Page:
We asked whether they had borrowed gardening tools from a neighbour, or volunteered for a food donation programme; whether they had ever given their fridge contents to friends before going on holidays or used a community composter. Equipped with the expansive SHARECITY definition of food sharing participants were then able to provide a wealth of personal experiences for discussion, allowing for group reflections on the commonality and differences of these experiences. These were written on post-it notes and clustered by each group (according to e.g. what was shared, who was sharing, where did the sharing take place), setting up the tables for the next key question of the day.

What are the outcomes of sharing?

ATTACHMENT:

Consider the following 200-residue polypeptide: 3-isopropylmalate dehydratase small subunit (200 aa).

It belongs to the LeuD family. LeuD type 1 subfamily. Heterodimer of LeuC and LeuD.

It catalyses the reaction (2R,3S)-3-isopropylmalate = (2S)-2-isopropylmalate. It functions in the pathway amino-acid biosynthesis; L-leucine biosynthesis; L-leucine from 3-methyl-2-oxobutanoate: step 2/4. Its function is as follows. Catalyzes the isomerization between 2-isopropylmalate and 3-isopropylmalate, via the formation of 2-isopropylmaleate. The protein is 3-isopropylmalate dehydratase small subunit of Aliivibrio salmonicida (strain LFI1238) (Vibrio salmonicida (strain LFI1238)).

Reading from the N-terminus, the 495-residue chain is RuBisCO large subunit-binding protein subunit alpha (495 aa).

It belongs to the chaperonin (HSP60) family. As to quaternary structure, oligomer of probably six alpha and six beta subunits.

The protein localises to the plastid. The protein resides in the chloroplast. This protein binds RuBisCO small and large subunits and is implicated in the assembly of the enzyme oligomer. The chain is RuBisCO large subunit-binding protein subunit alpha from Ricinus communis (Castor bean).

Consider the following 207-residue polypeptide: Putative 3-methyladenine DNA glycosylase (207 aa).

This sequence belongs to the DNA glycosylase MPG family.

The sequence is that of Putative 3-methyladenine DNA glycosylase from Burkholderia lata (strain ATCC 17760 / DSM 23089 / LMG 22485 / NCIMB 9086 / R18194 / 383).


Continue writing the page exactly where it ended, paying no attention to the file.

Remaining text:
Leading on from the process of assembling experiences of food sharing participants were asked to think about the outcomes or consequences of these acts. We were interested in finding out what happened during or after these activities. How sharing made them, or others, feel, and what impacts did it have. These prompts led to overwhelmingly positive responses, ranging from personal feelings of happiness, inspiration, and social connection, to broader assumptions of improved food access, reduced food waste, and community building. However, as with any activity, less desirable outcomes can occur, and some tables ventured into deep discussions on trickier issues related to food sharing. Concerns were expressed over the quality of donated food, particularly surplus or ‘rescued’ food nearing use-by and best before dates, and ethical questions surrounding ‘free food’ and the long-term impacts of access to and dependency on food donations. Questions of dignity and choice were raised over acts of surplus food redistribution which could be seen as the dumping of one person’s ‘food waste’ onto people in need (or those who offer provision for them). There were concerns that donated surplus food may not lead to a reduction in food waste, but may perpetuate practices of over-purchasing if retailers and consumers feel they have a channel to dispose of it without putting it in the bin.